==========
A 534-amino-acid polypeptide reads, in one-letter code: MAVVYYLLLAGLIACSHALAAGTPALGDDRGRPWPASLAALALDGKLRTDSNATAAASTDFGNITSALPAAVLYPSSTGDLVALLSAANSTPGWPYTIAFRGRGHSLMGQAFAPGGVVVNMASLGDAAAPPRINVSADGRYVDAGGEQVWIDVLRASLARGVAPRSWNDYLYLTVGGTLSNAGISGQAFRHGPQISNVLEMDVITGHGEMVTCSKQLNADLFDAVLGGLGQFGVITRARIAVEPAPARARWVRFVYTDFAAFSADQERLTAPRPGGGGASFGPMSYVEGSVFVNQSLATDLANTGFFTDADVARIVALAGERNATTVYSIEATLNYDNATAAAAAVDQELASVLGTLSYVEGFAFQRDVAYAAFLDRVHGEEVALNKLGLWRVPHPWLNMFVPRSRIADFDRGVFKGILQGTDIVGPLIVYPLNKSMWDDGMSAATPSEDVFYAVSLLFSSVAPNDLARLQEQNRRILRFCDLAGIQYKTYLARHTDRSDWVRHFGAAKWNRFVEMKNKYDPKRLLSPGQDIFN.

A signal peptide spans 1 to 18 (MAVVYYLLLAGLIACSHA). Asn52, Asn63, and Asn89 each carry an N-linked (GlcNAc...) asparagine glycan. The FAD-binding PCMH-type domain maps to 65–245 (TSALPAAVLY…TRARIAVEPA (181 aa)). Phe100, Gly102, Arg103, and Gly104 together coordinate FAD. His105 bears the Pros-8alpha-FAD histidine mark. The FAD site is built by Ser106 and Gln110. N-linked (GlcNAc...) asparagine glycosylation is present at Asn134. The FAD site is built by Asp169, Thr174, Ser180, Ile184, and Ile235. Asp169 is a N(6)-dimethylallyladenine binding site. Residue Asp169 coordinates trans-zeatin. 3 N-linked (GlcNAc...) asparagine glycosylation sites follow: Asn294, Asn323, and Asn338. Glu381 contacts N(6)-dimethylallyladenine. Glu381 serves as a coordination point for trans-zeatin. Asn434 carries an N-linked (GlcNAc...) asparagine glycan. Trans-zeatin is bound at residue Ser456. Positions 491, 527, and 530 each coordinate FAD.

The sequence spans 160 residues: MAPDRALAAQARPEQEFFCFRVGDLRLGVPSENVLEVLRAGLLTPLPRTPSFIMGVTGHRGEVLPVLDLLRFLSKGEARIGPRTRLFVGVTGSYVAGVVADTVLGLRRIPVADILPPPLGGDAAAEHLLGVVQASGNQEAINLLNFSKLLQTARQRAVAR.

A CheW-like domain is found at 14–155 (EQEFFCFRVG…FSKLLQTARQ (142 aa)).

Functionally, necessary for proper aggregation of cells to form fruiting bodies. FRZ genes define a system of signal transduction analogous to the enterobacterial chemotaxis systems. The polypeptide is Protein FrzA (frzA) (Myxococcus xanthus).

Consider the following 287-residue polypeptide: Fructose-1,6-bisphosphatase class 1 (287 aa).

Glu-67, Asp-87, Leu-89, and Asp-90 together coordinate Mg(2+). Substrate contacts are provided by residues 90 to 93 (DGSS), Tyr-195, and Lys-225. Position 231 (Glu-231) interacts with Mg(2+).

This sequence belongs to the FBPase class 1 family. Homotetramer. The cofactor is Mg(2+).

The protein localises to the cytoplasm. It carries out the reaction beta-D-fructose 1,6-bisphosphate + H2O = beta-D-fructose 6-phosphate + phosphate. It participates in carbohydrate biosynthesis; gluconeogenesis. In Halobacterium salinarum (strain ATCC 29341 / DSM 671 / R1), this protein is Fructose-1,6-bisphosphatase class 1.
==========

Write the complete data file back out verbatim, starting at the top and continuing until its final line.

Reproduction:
A 534-amino-acid polypeptide reads, in one-letter code: MAVVYYLLLAGLIACSHALAAGTPALGDDRGRPWPASLAALALDGKLRTDSNATAAASTDFGNITSALPAAVLYPSSTGDLVALLSAANSTPGWPYTIAFRGRGHSLMGQAFAPGGVVVNMASLGDAAAPPRINVSADGRYVDAGGEQVWIDVLRASLARGVAPRSWNDYLYLTVGGTLSNAGISGQAFRHGPQISNVLEMDVITGHGEMVTCSKQLNADLFDAVLGGLGQFGVITRARIAVEPAPARARWVRFVYTDFAAFSADQERLTAPRPGGGGASFGPMSYVEGSVFVNQSLATDLANTGFFTDADVARIVALAGERNATTVYSIEATLNYDNATAAAAAVDQELASVLGTLSYVEGFAFQRDVAYAAFLDRVHGEEVALNKLGLWRVPHPWLNMFVPRSRIADFDRGVFKGILQGTDIVGPLIVYPLNKSMWDDGMSAATPSEDVFYAVSLLFSSVAPNDLARLQEQNRRILRFCDLAGIQYKTYLARHTDRSDWVRHFGAAKWNRFVEMKNKYDPKRLLSPGQDIFN.

A signal peptide spans 1 to 18 (MAVVYYLLLAGLIACSHA). Asn52, Asn63, and Asn89 each carry an N-linked (GlcNAc...) asparagine glycan. The FAD-binding PCMH-type domain maps to 65–245 (TSALPAAVLY…TRARIAVEPA (181 aa)). Phe100, Gly102, Arg103, and Gly104 together coordinate FAD. His105 bears the Pros-8alpha-FAD histidine mark. The FAD site is built by Ser106 and Gln110. N-linked (GlcNAc...) asparagine glycosylation is present at Asn134. The FAD site is built by Asp169, Thr174, Ser180, Ile184, and Ile235. Asp169 is a N(6)-dimethylallyladenine binding site. Residue Asp169 coordinates trans-zeatin. 3 N-linked (GlcNAc...) asparagine glycosylation sites follow: Asn294, Asn323, and Asn338. Glu381 contacts N(6)-dimethylallyladenine. Glu381 serves as a coordination point for trans-zeatin. Asn434 carries an N-linked (GlcNAc...) asparagine glycan. Trans-zeatin is bound at residue Ser456. Positions 491, 527, and 530 each coordinate FAD.

The sequence spans 160 residues: MAPDRALAAQARPEQEFFCFRVGDLRLGVPSENVLEVLRAGLLTPLPRTPSFIMGVTGHRGEVLPVLDLLRFLSKGEARIGPRTRLFVGVTGSYVAGVVADTVLGLRRIPVADILPPPLGGDAAAEHLLGVVQASGNQEAINLLNFSKLLQTARQRAVAR.

A CheW-like domain is found at 14–155 (EQEFFCFRVG…FSKLLQTARQ (142 aa)).

Functionally, necessary for proper aggregation of cells to form fruiting bodies. FRZ genes define a system of signal transduction analogous to the enterobacterial chemotaxis systems. The polypeptide is Protein FrzA (frzA) (Myxococcus xanthus).

Consider the following 287-residue polypeptide: Fructose-1,6-bisphosphatase class 1 (287 aa).

Glu-67, Asp-87, Leu-89, and Asp-90 together coordinate Mg(2+). Substrate contacts are provided by residues 90 to 93 (DGSS), Tyr-195, and Lys-225. Position 231 (Glu-231) interacts with Mg(2+).

This sequence belongs to the FBPase class 1 family. Homotetramer. The cofactor is Mg(2+).

The protein localises to the cytoplasm. It carries out the reaction beta-D-fructose 1,6-bisphosphate + H2O = beta-D-fructose 6-phosphate + phosphate. It participates in carbohydrate biosynthesis; gluconeogenesis. In Halobacterium salinarum (strain ATCC 29341 / DSM 671 / R1), this protein is Fructose-1,6-bisphosphatase class 1.